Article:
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A Deeper Look at POWER8 CAPI and Data Engine for NoSQL

NoSQL Benefits

In addition to the application acceleration solutions, CAPI can be applied to another current IT issue—available memory. CAPI can also be used as a base for flash memory expansion, as is the case for the IBM Data Engine for NoSQL.

The use of NoSQL has exploded in recent years as new customer-facing applications require unprecedented response time and scale to meet mobile user expectations. Typical NoSQL implementations run entirely in memory or rely heavily on memory as a cache; therefore, they become expensive and hard to scale. The latency of traditional I/O attached storage doesn’t always meet the application response time requirements, and a new solution is needed to support the growth in applications based on NoSQL data repositories.

Redis Labs reduces the nodes required by up to 24x and the deployment cost of a 12 TB database is 1/3 the cost of traditional deployment

The IBM Data Engine for NoSQL uses the CAPI platform to create a new tier of memory by attaching up to 40 TB of auxiliary flash memory to the processor without the latency issues of traditional I/O storage. This creates a new level of cost-performance between expensive DRAM and higher latency I/O attached storage. The latency falls within the acceptable limit of applications especially when data is accessed over the network as in most NoSQL solutions.

Because a significant amount of flash can be attached to a single node, most solutions will need far fewer processing nodes to deliver larger NoSQL solutions. This, in turn, reduces the deployment and operational cost for delivering the customer solution.

In contrast, NoSQL solutions that use flash memory as solid-state drives on the I/O bus (not CAPI attached) perform better than a spinning disk; however, they still are not able to meet the NoSQL latency times required because of I/O overheads compared to DRAM. There are also flash DIMMs, but they have size, resiliency and other performance limitations.

The Data Engine for NoSQL doesn’t lock you into a specific flash technology. By leveraging a standard connection to the IBM FlashSystem* 840, the flash size and performance can increase as new models of the flash array are delivered. By providing direct application access to flash, applications can have the flexibility to manage the data in ways that provide direct application benefit. Enterprise data centers, managed service providers and Internet service providers can all benefit from applying this new technology in the NoSQL application space. Exploiting the hardware and software built into the flagship POWER8 open architecture means that clients no longer must choose between “big” or “fast” for their solutions.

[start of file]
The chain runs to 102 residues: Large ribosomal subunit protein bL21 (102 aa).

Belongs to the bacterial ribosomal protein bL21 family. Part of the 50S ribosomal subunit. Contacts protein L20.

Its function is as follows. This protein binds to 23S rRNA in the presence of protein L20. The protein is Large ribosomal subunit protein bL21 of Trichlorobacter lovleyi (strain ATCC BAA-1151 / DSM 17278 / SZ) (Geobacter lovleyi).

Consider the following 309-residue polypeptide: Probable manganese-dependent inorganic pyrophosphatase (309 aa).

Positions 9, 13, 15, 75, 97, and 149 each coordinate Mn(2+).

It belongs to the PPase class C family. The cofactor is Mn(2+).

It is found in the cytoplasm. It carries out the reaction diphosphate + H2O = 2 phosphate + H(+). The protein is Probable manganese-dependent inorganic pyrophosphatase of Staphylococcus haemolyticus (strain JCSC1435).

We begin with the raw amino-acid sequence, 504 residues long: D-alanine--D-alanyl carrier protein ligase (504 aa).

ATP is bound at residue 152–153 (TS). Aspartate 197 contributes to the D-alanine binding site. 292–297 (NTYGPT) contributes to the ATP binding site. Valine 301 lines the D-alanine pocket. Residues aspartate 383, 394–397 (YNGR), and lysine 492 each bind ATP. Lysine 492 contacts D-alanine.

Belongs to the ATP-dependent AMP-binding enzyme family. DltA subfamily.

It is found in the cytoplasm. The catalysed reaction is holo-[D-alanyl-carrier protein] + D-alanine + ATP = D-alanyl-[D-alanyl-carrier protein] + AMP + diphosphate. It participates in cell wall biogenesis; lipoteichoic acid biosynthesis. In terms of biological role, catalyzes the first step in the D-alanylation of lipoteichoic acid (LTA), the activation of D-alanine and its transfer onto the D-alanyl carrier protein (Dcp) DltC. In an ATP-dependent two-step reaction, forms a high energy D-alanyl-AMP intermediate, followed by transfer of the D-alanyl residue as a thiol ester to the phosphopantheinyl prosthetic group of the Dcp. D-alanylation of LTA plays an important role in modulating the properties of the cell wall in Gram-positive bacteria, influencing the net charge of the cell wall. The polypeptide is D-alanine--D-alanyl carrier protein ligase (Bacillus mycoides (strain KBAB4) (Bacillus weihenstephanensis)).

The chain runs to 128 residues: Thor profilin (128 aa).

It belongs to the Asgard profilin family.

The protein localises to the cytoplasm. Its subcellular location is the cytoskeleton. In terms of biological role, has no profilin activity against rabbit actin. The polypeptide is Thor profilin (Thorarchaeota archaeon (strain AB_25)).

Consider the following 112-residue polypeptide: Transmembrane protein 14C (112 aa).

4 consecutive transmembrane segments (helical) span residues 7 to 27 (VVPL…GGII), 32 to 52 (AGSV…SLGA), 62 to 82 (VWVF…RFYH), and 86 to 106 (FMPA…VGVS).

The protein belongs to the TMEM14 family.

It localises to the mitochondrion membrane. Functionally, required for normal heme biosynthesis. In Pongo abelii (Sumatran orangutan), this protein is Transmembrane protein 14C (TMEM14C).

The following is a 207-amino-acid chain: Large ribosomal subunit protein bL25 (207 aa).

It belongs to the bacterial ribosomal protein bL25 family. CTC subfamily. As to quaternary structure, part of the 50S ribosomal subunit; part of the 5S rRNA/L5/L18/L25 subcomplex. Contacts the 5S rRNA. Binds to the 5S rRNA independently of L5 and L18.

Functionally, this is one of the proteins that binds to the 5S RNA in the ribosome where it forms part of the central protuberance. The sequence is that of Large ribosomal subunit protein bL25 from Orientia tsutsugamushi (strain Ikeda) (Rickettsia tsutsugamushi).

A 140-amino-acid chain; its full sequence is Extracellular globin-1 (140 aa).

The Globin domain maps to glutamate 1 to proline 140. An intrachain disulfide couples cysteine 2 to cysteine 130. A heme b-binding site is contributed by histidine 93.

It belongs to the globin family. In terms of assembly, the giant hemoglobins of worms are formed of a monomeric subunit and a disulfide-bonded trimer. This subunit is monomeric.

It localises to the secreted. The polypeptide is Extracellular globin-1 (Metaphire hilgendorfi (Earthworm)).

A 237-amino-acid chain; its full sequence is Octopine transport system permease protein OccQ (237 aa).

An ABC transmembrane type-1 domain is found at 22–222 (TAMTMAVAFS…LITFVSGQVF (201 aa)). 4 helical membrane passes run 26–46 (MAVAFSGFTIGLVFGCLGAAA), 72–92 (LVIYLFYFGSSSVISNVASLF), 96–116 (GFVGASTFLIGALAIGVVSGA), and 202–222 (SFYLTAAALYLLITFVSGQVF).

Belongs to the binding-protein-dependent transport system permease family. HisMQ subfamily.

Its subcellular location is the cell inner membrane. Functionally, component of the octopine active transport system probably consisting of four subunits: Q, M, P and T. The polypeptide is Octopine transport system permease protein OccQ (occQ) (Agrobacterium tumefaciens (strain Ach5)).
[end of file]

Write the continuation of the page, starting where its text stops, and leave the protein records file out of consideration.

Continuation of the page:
Redis Labs joined with IBM to be the first NoSQL provider to deliver using this technology. The company saw a unique opportunity to leverage flash memory attached to an open POWER8 processor through CAPI. By using a combination of DRAM and CAPI-attached flash memory, IBM and Redis Labs provide a solution that delivers a significant reduction in both deployment and operational costs while making it possible to power faster, larger and more scalable data repositories. For example, the deployment cost of a 12 TB database is one-third the cost of traditional deployment. Reducing the nodes required for the solution by up to 24 times results in a dramatic reduction in the total cost of operation (TCO) for networking, floor space, energy, cooling and operations overhead. By providing an adjustable mix of flash and DRAM in the solution, the client has the capability to make performance/cost optimization decisions. While Redis is the first to exploit this solution, others are following.

Brad L. Brech is a Distinguished Engineer at IBM.

Bruce Wile is a Distinguished Engineer at IBM.

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